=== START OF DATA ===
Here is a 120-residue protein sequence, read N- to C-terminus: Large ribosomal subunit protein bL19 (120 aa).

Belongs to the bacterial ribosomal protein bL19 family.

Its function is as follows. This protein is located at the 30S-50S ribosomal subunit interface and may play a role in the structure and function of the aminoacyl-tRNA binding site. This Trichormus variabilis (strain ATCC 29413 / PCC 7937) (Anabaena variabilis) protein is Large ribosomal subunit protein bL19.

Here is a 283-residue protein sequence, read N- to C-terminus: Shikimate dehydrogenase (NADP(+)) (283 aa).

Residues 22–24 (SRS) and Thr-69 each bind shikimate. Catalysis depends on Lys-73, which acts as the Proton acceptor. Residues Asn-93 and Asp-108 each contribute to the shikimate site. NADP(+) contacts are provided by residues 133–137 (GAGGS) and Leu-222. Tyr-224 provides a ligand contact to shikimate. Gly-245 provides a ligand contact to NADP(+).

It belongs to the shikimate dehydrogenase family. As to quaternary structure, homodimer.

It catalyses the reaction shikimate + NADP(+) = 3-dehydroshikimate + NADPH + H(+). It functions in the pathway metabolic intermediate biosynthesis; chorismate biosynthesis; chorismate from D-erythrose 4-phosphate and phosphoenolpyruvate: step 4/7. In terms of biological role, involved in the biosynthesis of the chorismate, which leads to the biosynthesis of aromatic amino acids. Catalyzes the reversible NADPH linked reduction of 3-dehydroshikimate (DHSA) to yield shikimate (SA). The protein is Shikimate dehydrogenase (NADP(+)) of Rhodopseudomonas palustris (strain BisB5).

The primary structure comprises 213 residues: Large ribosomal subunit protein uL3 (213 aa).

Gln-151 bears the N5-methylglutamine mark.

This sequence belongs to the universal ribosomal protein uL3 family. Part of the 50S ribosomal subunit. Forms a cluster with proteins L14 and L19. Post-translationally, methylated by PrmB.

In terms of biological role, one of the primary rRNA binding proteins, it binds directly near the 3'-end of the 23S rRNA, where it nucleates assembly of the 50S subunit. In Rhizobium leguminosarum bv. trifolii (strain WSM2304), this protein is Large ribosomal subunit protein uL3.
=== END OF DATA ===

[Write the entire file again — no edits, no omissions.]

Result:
Here is a 120-residue protein sequence, read N- to C-terminus: Large ribosomal subunit protein bL19 (120 aa).

Belongs to the bacterial ribosomal protein bL19 family.

Its function is as follows. This protein is located at the 30S-50S ribosomal subunit interface and may play a role in the structure and function of the aminoacyl-tRNA binding site. This Trichormus variabilis (strain ATCC 29413 / PCC 7937) (Anabaena variabilis) protein is Large ribosomal subunit protein bL19.

Here is a 283-residue protein sequence, read N- to C-terminus: Shikimate dehydrogenase (NADP(+)) (283 aa).

Residues 22–24 (SRS) and Thr-69 each bind shikimate. Catalysis depends on Lys-73, which acts as the Proton acceptor. Residues Asn-93 and Asp-108 each contribute to the shikimate site. NADP(+) contacts are provided by residues 133–137 (GAGGS) and Leu-222. Tyr-224 provides a ligand contact to shikimate. Gly-245 provides a ligand contact to NADP(+).

It belongs to the shikimate dehydrogenase family. As to quaternary structure, homodimer.

It catalyses the reaction shikimate + NADP(+) = 3-dehydroshikimate + NADPH + H(+). It functions in the pathway metabolic intermediate biosynthesis; chorismate biosynthesis; chorismate from D-erythrose 4-phosphate and phosphoenolpyruvate: step 4/7. In terms of biological role, involved in the biosynthesis of the chorismate, which leads to the biosynthesis of aromatic amino acids. Catalyzes the reversible NADPH linked reduction of 3-dehydroshikimate (DHSA) to yield shikimate (SA). The protein is Shikimate dehydrogenase (NADP(+)) of Rhodopseudomonas palustris (strain BisB5).

The primary structure comprises 213 residues: Large ribosomal subunit protein uL3 (213 aa).

Gln-151 bears the N5-methylglutamine mark.

This sequence belongs to the universal ribosomal protein uL3 family. Part of the 50S ribosomal subunit. Forms a cluster with proteins L14 and L19. Post-translationally, methylated by PrmB.

In terms of biological role, one of the primary rRNA binding proteins, it binds directly near the 3'-end of the 23S rRNA, where it nucleates assembly of the 50S subunit. In Rhizobium leguminosarum bv. trifolii (strain WSM2304), this protein is Large ribosomal subunit protein uL3.